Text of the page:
The Harcombe Diet vs. LCHF

The Harcombe Diet vs. LCHF

Having spoken at two LCHF conferences – Oslo November 2014 and South Africa February 2015 – I thought it may be useful to do a special article on LCHF vs. The Harcombe Diet, just in case any of you thought I had suddenly replaced my beloved 85% chocolate with coconut oil! Andy and I have worked on this together as a Q&A. Comments are open at the end, so please feel free to ask any questions that we may have missed...

Q) Is The Harcombe Diet LCHF?

A) No. Depending on what you may have done before you came across The Harcombe Diet you will likely find it lower in carb and higher in fat (if you were a calorie counter) and you’ll probably find it higher in carb and maybe lower in fat if you were doing Atkins.

The important thing to remember about The Harcombe Diet is how it came about. There’s a full article on this here and it’s also shared in the 2013 version of Why do you overeat? And the Hodder 3-step plan book, as it’s so important to remember.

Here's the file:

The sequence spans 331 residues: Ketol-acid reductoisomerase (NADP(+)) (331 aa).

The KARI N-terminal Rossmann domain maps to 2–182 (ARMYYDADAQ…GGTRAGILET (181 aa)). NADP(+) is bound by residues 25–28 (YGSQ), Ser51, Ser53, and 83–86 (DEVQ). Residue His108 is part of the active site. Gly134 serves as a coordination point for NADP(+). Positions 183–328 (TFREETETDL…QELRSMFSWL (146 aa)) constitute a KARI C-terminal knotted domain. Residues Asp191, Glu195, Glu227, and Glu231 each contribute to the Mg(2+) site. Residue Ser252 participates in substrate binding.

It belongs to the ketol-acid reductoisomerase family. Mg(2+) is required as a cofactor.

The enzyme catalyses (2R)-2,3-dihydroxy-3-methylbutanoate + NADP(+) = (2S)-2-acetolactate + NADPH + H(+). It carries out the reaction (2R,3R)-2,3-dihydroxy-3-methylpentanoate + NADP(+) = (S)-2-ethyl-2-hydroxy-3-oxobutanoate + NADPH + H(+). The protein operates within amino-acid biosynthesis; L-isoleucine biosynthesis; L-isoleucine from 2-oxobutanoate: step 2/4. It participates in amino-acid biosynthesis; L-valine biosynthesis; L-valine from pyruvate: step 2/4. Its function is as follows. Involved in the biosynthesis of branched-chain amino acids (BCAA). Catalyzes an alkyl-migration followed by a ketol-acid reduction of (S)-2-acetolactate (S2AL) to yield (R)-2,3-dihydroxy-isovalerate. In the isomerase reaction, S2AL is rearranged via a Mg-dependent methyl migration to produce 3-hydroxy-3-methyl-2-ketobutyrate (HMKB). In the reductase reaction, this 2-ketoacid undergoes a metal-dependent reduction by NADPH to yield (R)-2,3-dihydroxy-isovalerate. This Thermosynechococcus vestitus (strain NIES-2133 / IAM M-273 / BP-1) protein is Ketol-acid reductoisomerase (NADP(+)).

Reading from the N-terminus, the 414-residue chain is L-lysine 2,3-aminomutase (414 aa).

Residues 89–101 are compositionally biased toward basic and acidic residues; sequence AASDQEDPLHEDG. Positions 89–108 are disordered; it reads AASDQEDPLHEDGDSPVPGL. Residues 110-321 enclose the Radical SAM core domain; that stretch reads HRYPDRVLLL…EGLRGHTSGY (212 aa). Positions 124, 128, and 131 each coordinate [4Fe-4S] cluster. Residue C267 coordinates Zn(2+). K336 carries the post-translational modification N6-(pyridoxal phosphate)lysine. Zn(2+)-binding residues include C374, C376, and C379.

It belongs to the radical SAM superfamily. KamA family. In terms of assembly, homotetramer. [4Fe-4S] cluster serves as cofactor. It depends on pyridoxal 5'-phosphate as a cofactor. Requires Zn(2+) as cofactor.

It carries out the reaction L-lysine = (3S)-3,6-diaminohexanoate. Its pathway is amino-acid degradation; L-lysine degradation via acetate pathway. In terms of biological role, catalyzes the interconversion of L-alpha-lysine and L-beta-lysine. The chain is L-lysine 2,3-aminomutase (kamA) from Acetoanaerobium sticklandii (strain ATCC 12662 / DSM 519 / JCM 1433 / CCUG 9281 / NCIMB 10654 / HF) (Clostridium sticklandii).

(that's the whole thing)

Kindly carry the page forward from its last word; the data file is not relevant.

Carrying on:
The Harcombe Diet came about trying to understand food cravings and why we overeat, when all we want is to be slim. Following extensive reading, research and piecing evidence together, I came across three physical conditions that cause insatiable food cravings and Phase 1 was then designed to be the perfect diet to overcome these. Phase 1 had no macronutrient end in mind (the three macronutrients are what we know as carbs, fat and protein) – it simply allowed foods that were allowed by the doctors working in the fields of each of the three conditions and it didn’t allow the problem foods for each condition.

Phase 2 then built on Phase 1 i) making sure that problem foods would continue to be avoided ii) ensuring that the real food principle would remain first and foremost and iii) Phase 2 added something that I had observed about how the body uses food for energy so that we would NOT give the body a perfect fat storing environment – quite the opposite. The fat meal vs. carb meal principle ensures that the body uses carbs for fuel or fat for fuel after each meal, minimising the chance of using carbs and storing fat on the body.


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